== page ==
After hiking up what felt like the never-ending white-walled torture that is the stairs from the dodgy back alley up to The Garage Attic venue – I was so ready to have a drink and enjoy myself at The Amazons’ third gig date of their UK headline tour.
Unfortunately, when I eventually got to The Attic, I had just made it in time for Rascalton – meaning I’d missed the first support act Olympus. However, I must say, it must have been fate. Fate brought me and Rascalton together – I was clearly destined to witness this band live. As an ever-so-slightly crazed fanatic of The Libertines – from the first hum of ‘Hey Hottie’, I almost instantly linked them to a younger, cheekier and fresher version of The Libertines. After putting on a very good show, I had high expectations for the rest of the night.
Next up was Tibet, a four-piece outfit from Wales who got one hell of a reception. With a lot of evident die-hard fans practically throwing themselves at the stage to get a closer view, I was so surprised I hadn’t heard of them before that night – the perfect blend of moody rock/indie with an obvious influence from The Kinks and The Beatles – they are certainly worth keeping an ear out for.
Whilst enjoying watching Tibet play, I noticed the lead singer make an interesting gesture to someone hidden in the crowd. As I quickly turned to see who he was signalling to – immediately stunned and feeling a little star struck – standing right behind me was The Amazons, enjoying their support band play whilst making playful mimicking gestures back at them.
By this point, I was so unbelievably eager for The Amazons to take the stage. Once I saw them trying to hide in the crowd, they hung around for another five minutes before hurrying back into their booth to prep for Tibet finishing.
As soon as The Amazons entered the stage, they got stuck straight into ‘Millions (The Party)’ – which in my opinion was the perfect opening song to slowly but surely get everyone’s foot tapping and head bobbing along.
‘Stay With Me’ and ‘Junk Food Forever’ were firm favourites of the crowd. Both undeniable crowd pleasers featuring the perfect opportunities for the audience to chant along. These songs were undoubtedly the warm-ups for what was going to be a rumbling, rock ‘n’ roll fuelled 50 minute set.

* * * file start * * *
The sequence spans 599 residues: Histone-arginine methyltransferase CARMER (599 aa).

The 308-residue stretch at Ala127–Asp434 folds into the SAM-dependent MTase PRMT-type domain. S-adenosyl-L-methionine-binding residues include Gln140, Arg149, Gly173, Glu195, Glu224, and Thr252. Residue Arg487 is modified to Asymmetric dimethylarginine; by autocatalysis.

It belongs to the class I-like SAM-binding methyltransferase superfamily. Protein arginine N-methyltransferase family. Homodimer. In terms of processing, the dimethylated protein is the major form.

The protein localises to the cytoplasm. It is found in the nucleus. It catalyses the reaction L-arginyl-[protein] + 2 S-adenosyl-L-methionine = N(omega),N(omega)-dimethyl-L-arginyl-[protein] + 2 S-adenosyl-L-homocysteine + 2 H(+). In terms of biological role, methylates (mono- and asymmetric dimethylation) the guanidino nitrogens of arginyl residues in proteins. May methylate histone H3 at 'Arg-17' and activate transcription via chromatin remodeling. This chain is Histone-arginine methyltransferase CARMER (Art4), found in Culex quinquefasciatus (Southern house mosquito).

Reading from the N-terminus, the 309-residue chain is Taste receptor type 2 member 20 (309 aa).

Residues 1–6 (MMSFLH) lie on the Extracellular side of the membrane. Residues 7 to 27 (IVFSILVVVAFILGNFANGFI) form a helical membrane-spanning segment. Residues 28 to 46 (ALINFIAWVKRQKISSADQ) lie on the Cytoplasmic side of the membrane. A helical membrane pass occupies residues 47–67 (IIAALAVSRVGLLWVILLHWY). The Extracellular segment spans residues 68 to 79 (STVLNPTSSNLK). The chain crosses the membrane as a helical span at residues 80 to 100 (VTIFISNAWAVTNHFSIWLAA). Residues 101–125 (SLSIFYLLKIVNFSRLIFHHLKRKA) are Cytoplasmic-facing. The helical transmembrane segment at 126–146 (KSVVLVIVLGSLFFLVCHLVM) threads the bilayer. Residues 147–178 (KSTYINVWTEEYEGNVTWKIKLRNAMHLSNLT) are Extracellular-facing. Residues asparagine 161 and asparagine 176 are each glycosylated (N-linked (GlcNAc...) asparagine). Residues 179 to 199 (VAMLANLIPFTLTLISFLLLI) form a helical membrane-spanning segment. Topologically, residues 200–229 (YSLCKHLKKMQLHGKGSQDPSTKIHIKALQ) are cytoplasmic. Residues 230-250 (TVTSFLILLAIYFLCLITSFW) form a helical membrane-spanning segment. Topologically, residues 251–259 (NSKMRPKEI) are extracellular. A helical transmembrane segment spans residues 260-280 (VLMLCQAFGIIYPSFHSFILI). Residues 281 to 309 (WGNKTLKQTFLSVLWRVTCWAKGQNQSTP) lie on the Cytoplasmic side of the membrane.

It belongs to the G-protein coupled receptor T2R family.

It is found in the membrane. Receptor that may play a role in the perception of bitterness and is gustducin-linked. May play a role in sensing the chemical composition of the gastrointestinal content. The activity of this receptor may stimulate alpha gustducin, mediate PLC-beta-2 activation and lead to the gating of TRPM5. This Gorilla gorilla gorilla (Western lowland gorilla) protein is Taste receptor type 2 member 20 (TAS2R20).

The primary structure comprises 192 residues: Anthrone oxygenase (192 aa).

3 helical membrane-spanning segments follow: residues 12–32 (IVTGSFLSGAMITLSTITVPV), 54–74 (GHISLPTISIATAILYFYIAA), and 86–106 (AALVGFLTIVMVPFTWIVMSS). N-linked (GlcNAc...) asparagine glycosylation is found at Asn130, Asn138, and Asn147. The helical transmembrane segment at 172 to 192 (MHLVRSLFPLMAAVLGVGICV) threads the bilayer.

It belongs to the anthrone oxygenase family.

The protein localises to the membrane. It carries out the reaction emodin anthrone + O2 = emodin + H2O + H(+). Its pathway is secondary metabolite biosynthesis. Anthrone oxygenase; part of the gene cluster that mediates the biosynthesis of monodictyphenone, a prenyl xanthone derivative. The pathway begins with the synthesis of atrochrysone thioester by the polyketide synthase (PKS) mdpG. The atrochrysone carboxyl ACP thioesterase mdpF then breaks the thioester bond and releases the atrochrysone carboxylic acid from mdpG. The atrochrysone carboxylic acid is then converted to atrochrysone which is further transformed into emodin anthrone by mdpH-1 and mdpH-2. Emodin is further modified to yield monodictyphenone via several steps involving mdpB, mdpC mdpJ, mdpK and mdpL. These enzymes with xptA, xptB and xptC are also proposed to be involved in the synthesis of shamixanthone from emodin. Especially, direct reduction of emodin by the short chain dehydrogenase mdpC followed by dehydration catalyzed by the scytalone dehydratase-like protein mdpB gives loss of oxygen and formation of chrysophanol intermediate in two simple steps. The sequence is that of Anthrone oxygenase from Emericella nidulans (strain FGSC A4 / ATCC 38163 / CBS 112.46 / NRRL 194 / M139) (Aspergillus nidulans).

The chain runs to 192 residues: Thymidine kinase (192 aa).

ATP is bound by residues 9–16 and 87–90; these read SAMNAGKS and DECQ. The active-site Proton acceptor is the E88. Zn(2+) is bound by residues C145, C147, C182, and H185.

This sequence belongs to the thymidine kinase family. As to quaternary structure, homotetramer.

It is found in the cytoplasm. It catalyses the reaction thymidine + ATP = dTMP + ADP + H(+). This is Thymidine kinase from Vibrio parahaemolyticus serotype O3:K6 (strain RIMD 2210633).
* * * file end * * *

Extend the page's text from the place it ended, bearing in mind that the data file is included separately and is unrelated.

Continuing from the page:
Highlights of the night were the obvious ones: ‘Ultraviolet’ was the sort of song that had everyone singing like their lives depended on it, with the heavy and infectious guitar riff three quarters of the way through the song giving people time to actually breathe.
‘In My Mind’, which is their latest release, was easily one of the best songs of the night. In comparison to their other songs, it is their heaviest rock endeavour, and has probably the most captivating beginning which keeps you invested right through to the very end.
Whilst watching them play, you could see how much the band themselves love playing that song – it was written all over their faces throughout the whole performance of it, something that is extremely rewarding to see and even feel from a band playing live.
In between songs the band were anything but shy, making jokes between one another and with the audience – asking where’s good for a night out in Glasgow and where “we” should all head to after the gig.
Embarrassingly I was ‘that person’ who blurted out “DUSK!” to them, and even though they had no idea what I was on about, they were at least polite enough to seem somewhat keen with the response: “Yeah sure, let’s do it!” They then later confirmed that there would sadly be no Dusk, but that they’d be heading to Nice ‘N’ Sleazy and ABC instead with everyone cheering in agreement.
The last song of the night was ‘Something in the Water’, which was played to pure perfection. Everything from the way it was sung softly and slowly at the start, to gently picking up speed during the middle, to then progressing into a full-on, frustration-relieving, unavoidable head-banging session.
Once ‘Something in the Water’ came to a halt, I couldn’t believe 50 minutes had just flown by. I remember thinking: “This can’t be over. I don’t want it to be over!” Something that I don’t always feel towards the end of a gig.
The air in The Attic was electric with excitement from the crowd, and relief from the band after knowing they’d played a good set. Hanging about in the venue to get pictures and chat with their fans, they even wandered up Sauchiehall Street still chatting away to people.
It’s safe to say that next time The Amazons are in Scotland, I will sure as hell be going again, and probably every time after that. It’s refreshing to see a band put 110% into their performance, and if you’re looking for a quality night where the music’s loud and the banter is good – then I’d strongly recommend seeing The Amazons live.